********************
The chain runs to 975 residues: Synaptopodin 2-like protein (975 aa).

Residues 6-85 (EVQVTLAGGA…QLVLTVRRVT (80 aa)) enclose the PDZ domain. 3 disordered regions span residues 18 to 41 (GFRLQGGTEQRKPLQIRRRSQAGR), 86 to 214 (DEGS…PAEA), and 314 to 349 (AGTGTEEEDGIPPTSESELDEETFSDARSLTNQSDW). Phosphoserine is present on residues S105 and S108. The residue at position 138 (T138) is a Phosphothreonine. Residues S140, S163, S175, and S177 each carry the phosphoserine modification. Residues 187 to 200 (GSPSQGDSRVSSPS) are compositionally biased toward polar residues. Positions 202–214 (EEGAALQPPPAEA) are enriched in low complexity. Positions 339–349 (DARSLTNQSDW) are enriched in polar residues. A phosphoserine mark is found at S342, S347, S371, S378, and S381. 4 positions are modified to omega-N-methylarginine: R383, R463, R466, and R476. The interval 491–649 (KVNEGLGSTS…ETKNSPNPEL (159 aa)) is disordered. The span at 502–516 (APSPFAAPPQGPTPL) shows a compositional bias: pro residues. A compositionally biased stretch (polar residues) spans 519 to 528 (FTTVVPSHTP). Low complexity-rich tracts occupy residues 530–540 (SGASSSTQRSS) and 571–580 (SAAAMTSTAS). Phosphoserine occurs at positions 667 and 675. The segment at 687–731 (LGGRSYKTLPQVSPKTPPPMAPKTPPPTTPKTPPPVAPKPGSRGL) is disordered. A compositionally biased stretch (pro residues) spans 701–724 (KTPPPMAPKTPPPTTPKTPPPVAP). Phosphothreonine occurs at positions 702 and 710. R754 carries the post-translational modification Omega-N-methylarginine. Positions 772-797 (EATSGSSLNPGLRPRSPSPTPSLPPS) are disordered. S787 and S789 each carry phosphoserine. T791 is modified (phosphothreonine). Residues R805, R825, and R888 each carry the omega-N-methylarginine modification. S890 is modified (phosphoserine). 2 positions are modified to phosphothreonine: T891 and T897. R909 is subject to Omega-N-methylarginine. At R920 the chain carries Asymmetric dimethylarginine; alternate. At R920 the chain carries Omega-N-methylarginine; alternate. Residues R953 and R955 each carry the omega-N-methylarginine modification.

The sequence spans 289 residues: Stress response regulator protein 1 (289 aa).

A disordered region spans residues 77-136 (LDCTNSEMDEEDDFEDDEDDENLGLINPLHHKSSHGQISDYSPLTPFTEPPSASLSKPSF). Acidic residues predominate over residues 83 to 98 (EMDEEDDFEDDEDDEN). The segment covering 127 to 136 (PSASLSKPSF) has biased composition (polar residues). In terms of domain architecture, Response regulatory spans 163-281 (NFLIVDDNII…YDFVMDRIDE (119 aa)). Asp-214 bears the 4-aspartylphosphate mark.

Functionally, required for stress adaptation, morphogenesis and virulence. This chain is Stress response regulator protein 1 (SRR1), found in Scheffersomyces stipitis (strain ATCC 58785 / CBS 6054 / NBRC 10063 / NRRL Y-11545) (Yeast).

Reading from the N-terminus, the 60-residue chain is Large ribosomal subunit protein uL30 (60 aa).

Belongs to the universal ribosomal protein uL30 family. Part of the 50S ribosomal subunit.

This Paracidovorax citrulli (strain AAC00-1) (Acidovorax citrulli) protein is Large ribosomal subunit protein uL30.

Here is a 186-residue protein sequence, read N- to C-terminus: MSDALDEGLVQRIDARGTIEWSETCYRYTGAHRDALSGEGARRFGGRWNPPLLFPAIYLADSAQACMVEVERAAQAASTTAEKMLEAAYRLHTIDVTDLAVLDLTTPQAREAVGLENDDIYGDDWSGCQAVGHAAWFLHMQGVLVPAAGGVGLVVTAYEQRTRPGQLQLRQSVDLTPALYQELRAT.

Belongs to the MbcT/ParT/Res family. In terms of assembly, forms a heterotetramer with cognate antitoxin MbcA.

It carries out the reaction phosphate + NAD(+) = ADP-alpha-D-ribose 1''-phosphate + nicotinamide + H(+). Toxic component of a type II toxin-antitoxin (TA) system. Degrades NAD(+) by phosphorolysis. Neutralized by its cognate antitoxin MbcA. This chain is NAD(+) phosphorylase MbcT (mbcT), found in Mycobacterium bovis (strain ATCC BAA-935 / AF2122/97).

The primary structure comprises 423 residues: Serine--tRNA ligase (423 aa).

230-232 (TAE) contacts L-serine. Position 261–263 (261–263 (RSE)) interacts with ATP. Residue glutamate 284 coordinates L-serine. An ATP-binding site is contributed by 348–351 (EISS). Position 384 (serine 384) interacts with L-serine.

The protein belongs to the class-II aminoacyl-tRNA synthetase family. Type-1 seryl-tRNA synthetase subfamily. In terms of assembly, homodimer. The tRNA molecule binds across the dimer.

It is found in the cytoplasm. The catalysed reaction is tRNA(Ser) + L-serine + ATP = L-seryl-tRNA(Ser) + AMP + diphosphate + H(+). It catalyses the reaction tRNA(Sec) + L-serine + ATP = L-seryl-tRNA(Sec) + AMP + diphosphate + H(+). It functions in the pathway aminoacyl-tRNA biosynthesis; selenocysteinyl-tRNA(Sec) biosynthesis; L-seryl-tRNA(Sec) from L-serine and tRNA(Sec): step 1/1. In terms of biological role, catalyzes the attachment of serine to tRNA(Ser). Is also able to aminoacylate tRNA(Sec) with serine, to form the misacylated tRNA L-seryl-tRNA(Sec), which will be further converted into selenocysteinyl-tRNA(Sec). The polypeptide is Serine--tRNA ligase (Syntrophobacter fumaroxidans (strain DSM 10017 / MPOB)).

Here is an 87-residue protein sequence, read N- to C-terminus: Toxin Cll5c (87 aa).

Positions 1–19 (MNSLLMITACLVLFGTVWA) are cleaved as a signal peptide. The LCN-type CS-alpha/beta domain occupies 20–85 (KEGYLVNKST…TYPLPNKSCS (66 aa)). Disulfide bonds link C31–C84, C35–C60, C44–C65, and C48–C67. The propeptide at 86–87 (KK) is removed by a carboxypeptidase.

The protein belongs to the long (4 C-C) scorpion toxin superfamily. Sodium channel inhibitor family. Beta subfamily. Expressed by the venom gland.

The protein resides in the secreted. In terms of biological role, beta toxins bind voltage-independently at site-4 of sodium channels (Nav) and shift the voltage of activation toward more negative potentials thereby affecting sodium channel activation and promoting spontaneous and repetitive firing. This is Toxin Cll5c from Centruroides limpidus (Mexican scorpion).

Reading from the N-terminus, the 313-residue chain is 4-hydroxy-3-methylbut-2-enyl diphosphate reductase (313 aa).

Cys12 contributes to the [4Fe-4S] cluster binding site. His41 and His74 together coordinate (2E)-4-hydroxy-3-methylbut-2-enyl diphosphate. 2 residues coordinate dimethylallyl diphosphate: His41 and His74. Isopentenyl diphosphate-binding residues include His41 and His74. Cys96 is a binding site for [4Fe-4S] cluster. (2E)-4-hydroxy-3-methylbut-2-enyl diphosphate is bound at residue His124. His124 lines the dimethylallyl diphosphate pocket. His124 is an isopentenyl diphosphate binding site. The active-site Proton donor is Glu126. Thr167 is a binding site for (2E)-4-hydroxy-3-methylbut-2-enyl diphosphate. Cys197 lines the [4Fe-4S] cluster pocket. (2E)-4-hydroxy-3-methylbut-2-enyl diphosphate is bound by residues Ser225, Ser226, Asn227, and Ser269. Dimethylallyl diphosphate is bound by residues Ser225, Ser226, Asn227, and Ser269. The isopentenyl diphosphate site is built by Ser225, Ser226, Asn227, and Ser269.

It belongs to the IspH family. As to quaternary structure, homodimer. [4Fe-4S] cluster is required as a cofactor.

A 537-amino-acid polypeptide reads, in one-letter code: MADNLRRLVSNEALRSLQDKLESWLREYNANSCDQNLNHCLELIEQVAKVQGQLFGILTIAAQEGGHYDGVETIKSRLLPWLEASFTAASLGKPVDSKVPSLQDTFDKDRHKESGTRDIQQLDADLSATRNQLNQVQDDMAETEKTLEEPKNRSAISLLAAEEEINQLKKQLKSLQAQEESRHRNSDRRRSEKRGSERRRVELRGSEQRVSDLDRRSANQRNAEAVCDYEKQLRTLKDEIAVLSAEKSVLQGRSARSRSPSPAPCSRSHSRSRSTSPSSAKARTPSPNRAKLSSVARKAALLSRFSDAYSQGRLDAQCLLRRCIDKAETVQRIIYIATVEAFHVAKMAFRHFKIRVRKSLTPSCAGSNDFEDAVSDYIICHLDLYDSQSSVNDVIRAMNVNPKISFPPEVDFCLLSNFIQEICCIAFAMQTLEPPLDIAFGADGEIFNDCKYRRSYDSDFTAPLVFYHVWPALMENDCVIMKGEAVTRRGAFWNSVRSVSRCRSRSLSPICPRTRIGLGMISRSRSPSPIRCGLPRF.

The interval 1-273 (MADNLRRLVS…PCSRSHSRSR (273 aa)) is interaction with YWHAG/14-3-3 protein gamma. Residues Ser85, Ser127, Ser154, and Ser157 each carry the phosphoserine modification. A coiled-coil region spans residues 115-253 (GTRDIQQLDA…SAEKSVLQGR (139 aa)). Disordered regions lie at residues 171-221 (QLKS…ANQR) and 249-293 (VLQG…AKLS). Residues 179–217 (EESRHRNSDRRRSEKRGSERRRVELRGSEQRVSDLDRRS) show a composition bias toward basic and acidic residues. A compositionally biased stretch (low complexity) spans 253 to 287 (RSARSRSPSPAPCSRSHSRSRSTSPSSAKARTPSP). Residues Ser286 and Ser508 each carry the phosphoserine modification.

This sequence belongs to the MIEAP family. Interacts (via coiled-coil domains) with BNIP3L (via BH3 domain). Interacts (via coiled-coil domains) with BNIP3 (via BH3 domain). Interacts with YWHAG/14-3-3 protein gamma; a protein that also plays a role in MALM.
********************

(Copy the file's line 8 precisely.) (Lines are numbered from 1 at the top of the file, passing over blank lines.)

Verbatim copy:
This Paracidovorax citrulli (strain AAC00-1) (Acidovorax citrulli) protein is Large ribosomal subunit protein uL30.